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Thiepval Memorial, France Thiepval Memorial, France
First Name: Henry Edward Last Name: SMITH
Date of Death: 08/10/1916 Lived/Born In: Heston
Rank: Private Unit: Sherwood Foresters16
Memorial Site: Thiepval Memorial, France

Current Information:



The Battle of the Somme (July-November, 1916)

By the beginning of October, 1916,  the Battle of the Somme had been raging for three months. Thousands of men had already been killed or wounded or were simply missing, never to be seen again and and just a few square miles of the French countryside, all in the southern part of the battlefield, had been captured from the enemy. Mistakes had been made by the various commanders and would be continued to be made but there was no turning back as the British, Australians, South Africans, New Zealanders and Canadians carried on battering away at the German defences in the hope of a breakthrough, So it continued all the way through to November with nearly every battalion and division then in France being drawn into it at some stage. In the end the German trenches had been pushed back a few more miles along most of the line but the cost in lives had been staggering. By the end of the fighting in November, 1916, British Army casualties numbered over 400,000, killed, wounded and missing.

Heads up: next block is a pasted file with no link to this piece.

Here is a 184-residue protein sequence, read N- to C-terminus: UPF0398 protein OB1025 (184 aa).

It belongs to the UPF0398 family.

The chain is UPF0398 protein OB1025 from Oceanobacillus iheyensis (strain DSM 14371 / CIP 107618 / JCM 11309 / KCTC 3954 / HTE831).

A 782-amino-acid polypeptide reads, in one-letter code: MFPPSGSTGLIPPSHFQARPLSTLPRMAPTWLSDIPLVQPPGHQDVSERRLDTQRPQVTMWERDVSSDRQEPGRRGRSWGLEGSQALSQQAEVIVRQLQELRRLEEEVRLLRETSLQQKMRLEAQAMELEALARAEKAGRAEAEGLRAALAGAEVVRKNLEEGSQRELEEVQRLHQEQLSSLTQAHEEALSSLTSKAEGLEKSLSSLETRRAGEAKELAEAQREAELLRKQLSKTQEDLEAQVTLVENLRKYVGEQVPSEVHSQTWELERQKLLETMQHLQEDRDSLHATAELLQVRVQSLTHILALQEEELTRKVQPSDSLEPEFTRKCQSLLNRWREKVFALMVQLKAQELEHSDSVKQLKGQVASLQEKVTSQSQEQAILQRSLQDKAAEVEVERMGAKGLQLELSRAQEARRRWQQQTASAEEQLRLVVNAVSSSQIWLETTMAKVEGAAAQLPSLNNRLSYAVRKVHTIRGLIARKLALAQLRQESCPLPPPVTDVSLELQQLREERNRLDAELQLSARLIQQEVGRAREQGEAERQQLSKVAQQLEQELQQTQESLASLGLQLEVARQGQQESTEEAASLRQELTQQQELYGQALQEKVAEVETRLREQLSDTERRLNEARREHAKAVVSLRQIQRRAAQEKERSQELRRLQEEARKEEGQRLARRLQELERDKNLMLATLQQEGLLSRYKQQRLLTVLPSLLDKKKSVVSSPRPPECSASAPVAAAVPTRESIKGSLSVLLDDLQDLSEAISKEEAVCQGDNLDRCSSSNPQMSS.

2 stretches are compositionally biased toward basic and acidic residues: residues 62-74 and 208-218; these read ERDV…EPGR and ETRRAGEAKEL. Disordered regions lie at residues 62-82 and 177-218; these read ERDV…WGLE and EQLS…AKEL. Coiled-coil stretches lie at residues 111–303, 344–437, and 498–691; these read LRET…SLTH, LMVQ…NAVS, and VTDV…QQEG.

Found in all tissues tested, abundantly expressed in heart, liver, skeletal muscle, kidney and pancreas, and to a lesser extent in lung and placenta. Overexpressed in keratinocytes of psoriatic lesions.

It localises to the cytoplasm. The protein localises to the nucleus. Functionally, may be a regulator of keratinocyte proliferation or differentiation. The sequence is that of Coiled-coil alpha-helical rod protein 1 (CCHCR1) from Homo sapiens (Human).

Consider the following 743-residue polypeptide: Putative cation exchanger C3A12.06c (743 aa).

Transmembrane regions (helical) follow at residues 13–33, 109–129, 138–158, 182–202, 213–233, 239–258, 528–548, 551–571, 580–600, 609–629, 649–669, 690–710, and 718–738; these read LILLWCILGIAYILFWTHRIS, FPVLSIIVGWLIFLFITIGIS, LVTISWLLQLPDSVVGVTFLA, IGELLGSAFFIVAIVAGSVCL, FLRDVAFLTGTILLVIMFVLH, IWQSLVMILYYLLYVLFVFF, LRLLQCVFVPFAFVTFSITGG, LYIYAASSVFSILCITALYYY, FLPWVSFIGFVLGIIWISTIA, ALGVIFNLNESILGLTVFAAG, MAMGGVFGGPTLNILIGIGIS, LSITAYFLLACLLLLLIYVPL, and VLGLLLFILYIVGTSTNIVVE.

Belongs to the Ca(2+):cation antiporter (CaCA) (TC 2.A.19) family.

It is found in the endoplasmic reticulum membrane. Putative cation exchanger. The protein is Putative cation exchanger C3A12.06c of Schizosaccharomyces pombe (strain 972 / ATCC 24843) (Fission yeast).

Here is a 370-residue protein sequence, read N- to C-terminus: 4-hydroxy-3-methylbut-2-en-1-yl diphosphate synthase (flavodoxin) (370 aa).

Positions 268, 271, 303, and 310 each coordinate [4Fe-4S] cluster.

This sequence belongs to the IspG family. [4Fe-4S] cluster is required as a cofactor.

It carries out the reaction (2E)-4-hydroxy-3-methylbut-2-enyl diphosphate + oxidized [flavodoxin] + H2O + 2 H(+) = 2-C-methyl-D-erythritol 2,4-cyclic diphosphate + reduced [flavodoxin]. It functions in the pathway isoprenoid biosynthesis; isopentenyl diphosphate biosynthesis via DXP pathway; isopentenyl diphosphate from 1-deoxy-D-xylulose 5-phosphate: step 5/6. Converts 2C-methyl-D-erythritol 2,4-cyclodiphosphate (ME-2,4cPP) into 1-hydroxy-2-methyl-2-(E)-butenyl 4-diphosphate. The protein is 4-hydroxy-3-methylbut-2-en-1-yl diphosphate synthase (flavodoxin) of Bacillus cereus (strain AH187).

39th Division arrived in France in March, 1916 and at the end of August had moved down to the Somme. Here they joined the Reserve Army which was holding the line along the northern stretch of the battlefield. The bulk of the fighting at this time was being conducted by the Fourth Army to the south of the Albert-Bapaume road but things were about to change. At the end of September Thiepval was captured and the fighting then continued to Thiepval Ridge, the high ground beyond the village with mixed results. Two German strongholds here, the Schwaben and Stuff Redoubts remained in enemy hands. 39th Division relieved 18th Division here on 7th October and on 8th October the enemy launched a Flammenwerfer (Flamethrower) attack on the 16th Sherwood Foresters and 17th Sherwood Foresters battalions of 117 Brigade who were holding the front line near Stuff Redoubt. The attack failed, the Germans were repelled, but not before a number of casualties were inflicted on the British troops. One of these was Henry Smith of 16th Sherwood Foresters who was killed.

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